David Ogden Stiers

David Ogden Stiers

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David Ogden Stiers Thursday 19th November 2009 Macy's Herald Square 'Holiday Window Unveiling and Celebration' New York City, USA

David Ogden Stiers, Madeleine Rose Yen and Ruth Williamson - David Ogden Stiers, Madeleine Rose Yen and Ruth Williamson New York City, USA - A sneak peek of the 2009 Broadway cast of 'Irving Berlin's White Christmas' during an open rehearsal at the New 42nd Street Studios Friday 6th November 2009

David Ogden Stiers, Madeleine Rose Yen and Ruth Williamson
David Ogden Stiers
David Ogden Stiers, Madeleine Rose Yen and Ruth Williamson

Atlantis: The Lost Empire Review


Excellent
The song-and-dance numbers are out. The cheery sidekicks are nowhere to be seen. The predictable villains in black are nonexistent. This summer, Disney comes out with both guns blazing, literally, in its newest animated feature Atlantis: The Lost Empire, an imaginative and eye-popping mix of action, adventure, and sweeping vision landscapes filled with gorgeous computer enhanced animation.

Continuing on its recent arc of solid storylines in its animation and quality visuals, Atlantis is successful in both being a wide-eyed roller-coaster ride for kids and is interesting enough to keep adults from passing out from boredom. The film follows the adventures of Milo Thatch (Michael J. Fox), a bookworm/boiler room attendant/linguistics expert who probably hasn't had a date in years. Milo's grandfather was an explorer looking for Atlantis who knew where to discover the location of the lost city -- in a hidden journal. With the help of eccentric billionaire Preston Whitmore (John Mahoney), the lost journal is recovered, providing new clues to Atlantis's whereabouts. Milo then joins a group of rag-tag explorers -- including a 200-person Navy, enough surplus to take over a small county, and no cute sidekicks -- in the search for the city of Atlantis.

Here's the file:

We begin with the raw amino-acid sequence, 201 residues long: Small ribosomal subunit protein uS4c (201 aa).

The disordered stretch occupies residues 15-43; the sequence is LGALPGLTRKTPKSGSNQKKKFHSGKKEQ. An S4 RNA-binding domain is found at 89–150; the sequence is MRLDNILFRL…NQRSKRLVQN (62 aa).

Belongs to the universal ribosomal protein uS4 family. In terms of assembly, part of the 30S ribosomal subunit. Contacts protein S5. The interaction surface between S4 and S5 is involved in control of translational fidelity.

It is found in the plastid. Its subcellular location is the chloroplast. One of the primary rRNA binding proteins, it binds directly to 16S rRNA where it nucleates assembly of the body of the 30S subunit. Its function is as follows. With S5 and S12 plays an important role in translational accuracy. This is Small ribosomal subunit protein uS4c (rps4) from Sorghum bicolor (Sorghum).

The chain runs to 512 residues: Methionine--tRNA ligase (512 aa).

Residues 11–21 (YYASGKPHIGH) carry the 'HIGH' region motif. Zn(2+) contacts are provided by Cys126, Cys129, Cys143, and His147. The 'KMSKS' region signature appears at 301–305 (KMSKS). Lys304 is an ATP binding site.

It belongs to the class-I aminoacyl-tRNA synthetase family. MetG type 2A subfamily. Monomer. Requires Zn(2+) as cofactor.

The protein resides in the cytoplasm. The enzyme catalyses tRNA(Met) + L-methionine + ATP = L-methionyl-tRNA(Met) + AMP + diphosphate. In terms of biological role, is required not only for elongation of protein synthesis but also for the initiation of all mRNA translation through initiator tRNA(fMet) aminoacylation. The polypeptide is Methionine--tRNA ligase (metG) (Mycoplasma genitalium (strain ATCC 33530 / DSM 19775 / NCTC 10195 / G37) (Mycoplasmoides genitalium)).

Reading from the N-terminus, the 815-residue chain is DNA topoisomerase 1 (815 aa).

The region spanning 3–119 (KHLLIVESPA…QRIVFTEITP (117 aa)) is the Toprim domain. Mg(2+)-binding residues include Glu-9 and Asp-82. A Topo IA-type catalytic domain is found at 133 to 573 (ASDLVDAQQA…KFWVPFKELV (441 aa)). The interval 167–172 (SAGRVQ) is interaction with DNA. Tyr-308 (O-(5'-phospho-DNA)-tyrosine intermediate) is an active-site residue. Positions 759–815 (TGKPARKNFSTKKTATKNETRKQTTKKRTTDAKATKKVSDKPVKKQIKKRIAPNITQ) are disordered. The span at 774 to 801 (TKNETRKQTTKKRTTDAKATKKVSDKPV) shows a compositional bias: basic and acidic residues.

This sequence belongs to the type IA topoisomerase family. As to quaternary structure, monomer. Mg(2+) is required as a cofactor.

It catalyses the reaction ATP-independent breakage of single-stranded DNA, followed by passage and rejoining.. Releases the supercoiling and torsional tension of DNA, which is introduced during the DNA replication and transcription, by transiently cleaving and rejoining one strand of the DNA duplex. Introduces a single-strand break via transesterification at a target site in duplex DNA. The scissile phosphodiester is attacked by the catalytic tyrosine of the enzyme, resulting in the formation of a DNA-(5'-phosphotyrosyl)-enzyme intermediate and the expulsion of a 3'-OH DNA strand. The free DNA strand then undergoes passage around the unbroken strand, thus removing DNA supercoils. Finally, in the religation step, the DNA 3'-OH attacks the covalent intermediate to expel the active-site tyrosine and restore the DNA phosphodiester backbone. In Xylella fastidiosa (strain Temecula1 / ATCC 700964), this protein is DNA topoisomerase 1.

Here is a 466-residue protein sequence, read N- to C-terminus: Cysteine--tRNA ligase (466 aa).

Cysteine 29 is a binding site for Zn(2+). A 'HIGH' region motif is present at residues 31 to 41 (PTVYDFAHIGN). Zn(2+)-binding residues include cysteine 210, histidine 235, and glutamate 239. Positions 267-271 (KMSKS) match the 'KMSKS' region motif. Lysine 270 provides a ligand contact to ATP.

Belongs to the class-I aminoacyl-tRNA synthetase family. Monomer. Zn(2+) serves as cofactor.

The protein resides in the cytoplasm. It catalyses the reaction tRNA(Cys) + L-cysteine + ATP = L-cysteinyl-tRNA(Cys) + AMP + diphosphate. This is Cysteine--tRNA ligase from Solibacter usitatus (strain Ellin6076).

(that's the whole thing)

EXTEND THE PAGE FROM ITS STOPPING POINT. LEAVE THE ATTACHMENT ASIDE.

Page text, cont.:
Continue reading: Atlantis: The Lost Empire Review

Lilo & Stitch Review


Bad
There are three essential elements for a polished Disney animated film: rich and detailed animation, inspirational music that is catchy and clever, and a clear message that is easy to understand. Alas, Disney's latest, Lilo & Stitch, fails to live up to any of these.

Lilo & Stitch tells the story of two outcasts searching for a place to fit in. Lilo is a young Hawaiian girl who is shunned by her friends because she picks fights and plays unfairly. Her older sister, Nani, is raising her because their parents died in a car crash. The social worker assigned to their case has threatened to remove Lilo from Nani's care because she cannot control Lilo's poor behavior. It sounds like the prototypical dysfunctional American family - how un-Disney-like!